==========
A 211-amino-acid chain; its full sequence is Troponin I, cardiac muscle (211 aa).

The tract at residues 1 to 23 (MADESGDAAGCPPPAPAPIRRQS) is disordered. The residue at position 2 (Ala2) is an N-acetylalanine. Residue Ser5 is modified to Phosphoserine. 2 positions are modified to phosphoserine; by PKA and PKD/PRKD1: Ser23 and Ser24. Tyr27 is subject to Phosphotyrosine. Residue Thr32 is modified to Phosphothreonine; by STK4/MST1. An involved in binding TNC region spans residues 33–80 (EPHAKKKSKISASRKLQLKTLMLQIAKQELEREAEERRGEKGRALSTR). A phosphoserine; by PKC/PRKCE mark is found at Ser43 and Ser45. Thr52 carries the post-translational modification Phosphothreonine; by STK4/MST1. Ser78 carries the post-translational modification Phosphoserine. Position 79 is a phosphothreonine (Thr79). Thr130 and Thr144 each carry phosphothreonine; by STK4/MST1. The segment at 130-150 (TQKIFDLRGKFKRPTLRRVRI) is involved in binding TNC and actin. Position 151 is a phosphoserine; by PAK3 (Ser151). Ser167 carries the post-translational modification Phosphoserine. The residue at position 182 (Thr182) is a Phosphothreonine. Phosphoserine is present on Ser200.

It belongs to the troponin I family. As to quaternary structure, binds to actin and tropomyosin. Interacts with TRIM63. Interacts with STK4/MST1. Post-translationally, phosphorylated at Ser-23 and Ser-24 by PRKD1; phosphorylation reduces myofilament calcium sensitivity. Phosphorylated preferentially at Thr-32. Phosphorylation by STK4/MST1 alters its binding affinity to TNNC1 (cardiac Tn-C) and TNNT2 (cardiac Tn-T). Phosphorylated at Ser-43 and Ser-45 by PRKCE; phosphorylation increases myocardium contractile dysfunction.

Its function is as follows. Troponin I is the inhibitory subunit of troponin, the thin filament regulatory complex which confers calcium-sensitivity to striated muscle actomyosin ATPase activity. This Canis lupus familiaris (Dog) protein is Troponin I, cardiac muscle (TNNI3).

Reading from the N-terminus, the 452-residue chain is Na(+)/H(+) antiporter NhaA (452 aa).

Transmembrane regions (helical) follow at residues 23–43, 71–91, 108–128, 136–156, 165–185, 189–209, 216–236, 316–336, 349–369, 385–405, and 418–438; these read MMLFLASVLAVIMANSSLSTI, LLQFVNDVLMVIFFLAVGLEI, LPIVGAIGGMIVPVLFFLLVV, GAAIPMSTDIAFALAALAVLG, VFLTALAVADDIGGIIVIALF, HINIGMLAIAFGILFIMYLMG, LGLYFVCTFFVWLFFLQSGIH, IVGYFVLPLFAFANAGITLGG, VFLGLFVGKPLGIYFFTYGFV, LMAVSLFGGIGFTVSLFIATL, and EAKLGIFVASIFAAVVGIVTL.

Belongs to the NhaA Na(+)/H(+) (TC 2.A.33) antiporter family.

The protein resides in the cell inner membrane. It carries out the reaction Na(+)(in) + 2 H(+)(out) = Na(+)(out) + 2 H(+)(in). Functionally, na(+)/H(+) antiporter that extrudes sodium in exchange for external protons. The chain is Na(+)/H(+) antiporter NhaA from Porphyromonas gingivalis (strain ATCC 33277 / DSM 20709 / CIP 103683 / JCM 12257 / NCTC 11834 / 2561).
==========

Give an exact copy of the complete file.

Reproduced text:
A 211-amino-acid chain; its full sequence is Troponin I, cardiac muscle (211 aa).

The tract at residues 1 to 23 (MADESGDAAGCPPPAPAPIRRQS) is disordered. The residue at position 2 (Ala2) is an N-acetylalanine. Residue Ser5 is modified to Phosphoserine. 2 positions are modified to phosphoserine; by PKA and PKD/PRKD1: Ser23 and Ser24. Tyr27 is subject to Phosphotyrosine. Residue Thr32 is modified to Phosphothreonine; by STK4/MST1. An involved in binding TNC region spans residues 33–80 (EPHAKKKSKISASRKLQLKTLMLQIAKQELEREAEERRGEKGRALSTR). A phosphoserine; by PKC/PRKCE mark is found at Ser43 and Ser45. Thr52 carries the post-translational modification Phosphothreonine; by STK4/MST1. Ser78 carries the post-translational modification Phosphoserine. Position 79 is a phosphothreonine (Thr79). Thr130 and Thr144 each carry phosphothreonine; by STK4/MST1. The segment at 130-150 (TQKIFDLRGKFKRPTLRRVRI) is involved in binding TNC and actin. Position 151 is a phosphoserine; by PAK3 (Ser151). Ser167 carries the post-translational modification Phosphoserine. The residue at position 182 (Thr182) is a Phosphothreonine. Phosphoserine is present on Ser200.

It belongs to the troponin I family. As to quaternary structure, binds to actin and tropomyosin. Interacts with TRIM63. Interacts with STK4/MST1. Post-translationally, phosphorylated at Ser-23 and Ser-24 by PRKD1; phosphorylation reduces myofilament calcium sensitivity. Phosphorylated preferentially at Thr-32. Phosphorylation by STK4/MST1 alters its binding affinity to TNNC1 (cardiac Tn-C) and TNNT2 (cardiac Tn-T). Phosphorylated at Ser-43 and Ser-45 by PRKCE; phosphorylation increases myocardium contractile dysfunction.

Its function is as follows. Troponin I is the inhibitory subunit of troponin, the thin filament regulatory complex which confers calcium-sensitivity to striated muscle actomyosin ATPase activity. This Canis lupus familiaris (Dog) protein is Troponin I, cardiac muscle (TNNI3).

Reading from the N-terminus, the 452-residue chain is Na(+)/H(+) antiporter NhaA (452 aa).

Transmembrane regions (helical) follow at residues 23–43, 71–91, 108–128, 136–156, 165–185, 189–209, 216–236, 316–336, 349–369, 385–405, and 418–438; these read MMLFLASVLAVIMANSSLSTI, LLQFVNDVLMVIFFLAVGLEI, LPIVGAIGGMIVPVLFFLLVV, GAAIPMSTDIAFALAALAVLG, VFLTALAVADDIGGIIVIALF, HINIGMLAIAFGILFIMYLMG, LGLYFVCTFFVWLFFLQSGIH, IVGYFVLPLFAFANAGITLGG, VFLGLFVGKPLGIYFFTYGFV, LMAVSLFGGIGFTVSLFIATL, and EAKLGIFVASIFAAVVGIVTL.

Belongs to the NhaA Na(+)/H(+) (TC 2.A.33) antiporter family.

The protein resides in the cell inner membrane. It carries out the reaction Na(+)(in) + 2 H(+)(out) = Na(+)(out) + 2 H(+)(in). Functionally, na(+)/H(+) antiporter that extrudes sodium in exchange for external protons. The chain is Na(+)/H(+) antiporter NhaA from Porphyromonas gingivalis (strain ATCC 33277 / DSM 20709 / CIP 103683 / JCM 12257 / NCTC 11834 / 2561).